• Responsible editor: Alexandre Cavalcanti Biasi

ACKNOWLEDGMENTS

The authors are grateful to all patients who participated in this study and all coordinators and research assistants who made contributions, including Dr. Vania Oliveira, Luciana Vieira Tavernard Urache and Saint-Clair Bernardes Neto. This study received funding from the Fundação de Ensino e Pesquisa em Ciências da Saúde (FEPECS - Brasília, Brazil) and Fundação de Apoio à Pesquisa do Distrito Federal (FAP/DF - Brasilia, Brazil).

References

  • 1
    Kress JP, Hall JB. ICU-acquired weakness and recovery from critical illness. N Engl J Med. 2014;371(3):287-8.
  • 2
    Fan E, Dowdy DW, Colantuoni E, Mendez-Tellez PA, Sevransky JE, Shanholtz C, et al. Physical complications in acute lung injury survivors: a two-year longitudinal prospective study. Crit Care Med. 2014;42(4):849-59.
  • 3
    Parry SM, Granger CL, Berney S, Jones J, Beach L, El-Ansary D, et al. Assessment of impairment and activity limitations in the critically ill: a systematic review of measurement instruments and their clinimetric properties. Intensive Care Med. 2015;41(5):744-62.
  • 4
    Brummel NE, Balas MC, Morandi A, Ferrante LE, Gill TM, Ely EW. Understanding and reducing disability in older adults following critical illness. Crit Care Med. 2015;43(6):1265-75.
  • 5
    Parry SM, Denehy L, Beach LJ, Berney S, Williamson HC, Granger CL. Functional outcomes in ICU - what should we be using? - an observational study. Crit Care. 2015;19:127.
  • 6
    Zanni JM, Korupolu R, Fan E, Pradhan P, Janjua K, Palmer JB, et al. Rehabilitation therapy and outcomes in acute respiratory failure: an observational pilot project. J Crit Care. 2010;25(2):254-62.
  • 7
    Turci AM, Bevilaqua-Grossi D, Pinheiro CF, Bragatto MM, Chaves TC. The Brazilian Portuguese version of the revised Maastricht Upper Extremity Questionnaire (MUEQ-Br revised): translation, cross-cultural adaptation, reliability, and structural validation. BMC Musculoskelet Disord. 2015;16:41.
  • 8
    Beaton DE, Bombardier C, Guillemin F, Ferraz MB. Guidelines for the process of cross-cultural adaptation of self-report measures. Spine (Phila Pa 1976). 2000;25(24):3186-91.
  • 9
    Huang M, Chan KS, Zanni JM, Parry SM, Neto SG, Neto JA, et al. Functional Status Score for the ICU: an international clinimetric analysis of validity, responsiveness, and minimal important difference. Crit Care Med. 2016;44(12):e1155-e1164.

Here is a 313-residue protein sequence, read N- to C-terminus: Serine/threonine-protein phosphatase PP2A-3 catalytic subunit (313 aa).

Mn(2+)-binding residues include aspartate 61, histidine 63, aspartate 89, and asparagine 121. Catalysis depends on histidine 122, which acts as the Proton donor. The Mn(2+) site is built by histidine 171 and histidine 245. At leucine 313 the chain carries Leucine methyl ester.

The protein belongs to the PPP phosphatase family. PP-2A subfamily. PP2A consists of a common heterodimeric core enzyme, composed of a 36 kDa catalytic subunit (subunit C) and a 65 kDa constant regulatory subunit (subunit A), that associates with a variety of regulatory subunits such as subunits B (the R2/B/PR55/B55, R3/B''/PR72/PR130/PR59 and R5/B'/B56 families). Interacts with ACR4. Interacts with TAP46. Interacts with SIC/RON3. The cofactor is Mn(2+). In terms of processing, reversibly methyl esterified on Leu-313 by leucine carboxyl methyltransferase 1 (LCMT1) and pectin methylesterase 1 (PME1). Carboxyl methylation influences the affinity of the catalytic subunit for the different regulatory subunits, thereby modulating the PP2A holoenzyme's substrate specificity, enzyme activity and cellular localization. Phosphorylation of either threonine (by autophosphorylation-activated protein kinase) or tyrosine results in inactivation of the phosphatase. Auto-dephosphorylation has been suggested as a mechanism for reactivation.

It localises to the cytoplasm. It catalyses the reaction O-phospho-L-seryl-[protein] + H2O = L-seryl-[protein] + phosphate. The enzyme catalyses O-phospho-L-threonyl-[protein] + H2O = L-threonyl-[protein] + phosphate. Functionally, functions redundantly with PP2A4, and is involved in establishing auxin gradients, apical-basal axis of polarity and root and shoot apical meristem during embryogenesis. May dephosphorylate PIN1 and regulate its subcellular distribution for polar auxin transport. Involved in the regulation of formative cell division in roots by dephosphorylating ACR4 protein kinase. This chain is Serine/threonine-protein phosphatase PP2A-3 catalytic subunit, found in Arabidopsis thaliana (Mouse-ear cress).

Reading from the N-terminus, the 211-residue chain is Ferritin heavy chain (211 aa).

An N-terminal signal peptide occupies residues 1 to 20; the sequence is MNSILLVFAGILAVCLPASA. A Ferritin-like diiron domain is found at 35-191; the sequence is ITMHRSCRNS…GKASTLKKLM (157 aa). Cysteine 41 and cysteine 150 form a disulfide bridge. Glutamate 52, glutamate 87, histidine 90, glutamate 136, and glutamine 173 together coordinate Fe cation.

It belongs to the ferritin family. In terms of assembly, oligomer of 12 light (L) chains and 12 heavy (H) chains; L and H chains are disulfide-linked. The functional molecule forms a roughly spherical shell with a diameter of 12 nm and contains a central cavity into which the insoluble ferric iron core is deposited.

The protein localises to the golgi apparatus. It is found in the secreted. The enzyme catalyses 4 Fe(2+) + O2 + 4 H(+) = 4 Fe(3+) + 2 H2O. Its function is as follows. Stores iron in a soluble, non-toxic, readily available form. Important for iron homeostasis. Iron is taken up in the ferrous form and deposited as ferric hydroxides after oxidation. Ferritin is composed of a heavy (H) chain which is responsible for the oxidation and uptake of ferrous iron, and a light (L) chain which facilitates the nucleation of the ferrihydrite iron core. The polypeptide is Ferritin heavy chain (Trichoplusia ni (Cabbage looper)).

• 10
    Ragavan VK, Greenwood KC, Bibi K. The Functional Status Score for the Intensive Care Unit Scale: Is It Reliable in the Intensive Care Unit? Can It Be Used to Determine Discharge Placement? Journal of Acute Care Physical Therapy. 2016;7(3):93-100.
  • 11
    Thrush A, Rozek M, Dekerlegand JL. The clinical utility of the functional status score for the intensive care unit (FSS-ICU) at a long-term acute care hospital: a prospective cohort study. Phys Ther. 2012;92(12):1536-45.
  • 12
    Mehrholz J, Muckel S, Oehmichen F, Pohl M. First results about recovery of walking function in patients with intensive care unit-acquired muscle weakness from the General Weakness Syndrome Therapy (GymNAST) cohort study. BMJ Open. 2015;5(12):e008828.
  • 13
    Kho ME, Truong AD, Zanni JM, Ciesla ND, Brower RG, Palmer JB, et al. Neuromuscular electrical stimulation in mechanically ventilated patients: a randomized, sham-controlled pilot trial with blinded outcome assessment. J Crit Care. 2015;30(1):32-9.
  • 14
    De Jonghe B, Sharshar T, Lefaucheur JP, Authier FJ, Durand-Zaleski I, Boussarsar M, et al. Paresis acquired in the intensive care unit: a prospective multicenter study. JAMA. 2002;288(22):2859-67.
  • 15
    Sarwal A, Parry SM, Berry MJ, Hsu FC, Lewis MT, Justus NW, et al. Interobserver Reliability of Quantitative Muscle Sonographic Analysis in the Critically Ill Population. J Ultrasound Med. 2015;34(7):1191-200.
  • 16
    Pilz B, Vasconcelos RA, Marcondes FB, Lodovichi SS, Mello W, Grossi DB. The Brazilian version of STarT Back Screening Tool - translation, cross-cultural adaptation and reliability. Braz J Phys Ther. 2014;18(5):453-61.

Publication Dates

  • Publication in this collection
    Jan-Mar 2017

History

  • Received
    14 May 2016
  • Accepted
    12 Dec 2016